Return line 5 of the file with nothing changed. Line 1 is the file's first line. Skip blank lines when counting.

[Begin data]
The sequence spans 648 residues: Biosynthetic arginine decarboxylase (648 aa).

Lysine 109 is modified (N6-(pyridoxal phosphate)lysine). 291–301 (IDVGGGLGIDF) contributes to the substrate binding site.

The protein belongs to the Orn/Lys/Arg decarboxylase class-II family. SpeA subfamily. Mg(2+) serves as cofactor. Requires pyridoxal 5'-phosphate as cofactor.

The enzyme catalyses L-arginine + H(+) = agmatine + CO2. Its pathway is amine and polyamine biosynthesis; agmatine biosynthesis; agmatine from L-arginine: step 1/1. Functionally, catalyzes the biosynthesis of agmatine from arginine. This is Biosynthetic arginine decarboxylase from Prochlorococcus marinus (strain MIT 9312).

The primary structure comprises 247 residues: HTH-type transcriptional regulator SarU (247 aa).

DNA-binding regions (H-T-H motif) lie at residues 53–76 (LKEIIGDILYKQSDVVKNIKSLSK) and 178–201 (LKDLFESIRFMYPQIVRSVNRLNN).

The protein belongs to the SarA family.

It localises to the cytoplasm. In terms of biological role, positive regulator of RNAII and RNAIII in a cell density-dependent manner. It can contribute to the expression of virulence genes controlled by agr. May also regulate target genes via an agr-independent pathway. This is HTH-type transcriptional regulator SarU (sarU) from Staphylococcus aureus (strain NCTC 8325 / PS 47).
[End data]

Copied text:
The primary structure comprises 247 residues: HTH-type transcriptional regulator SarU (247 aa).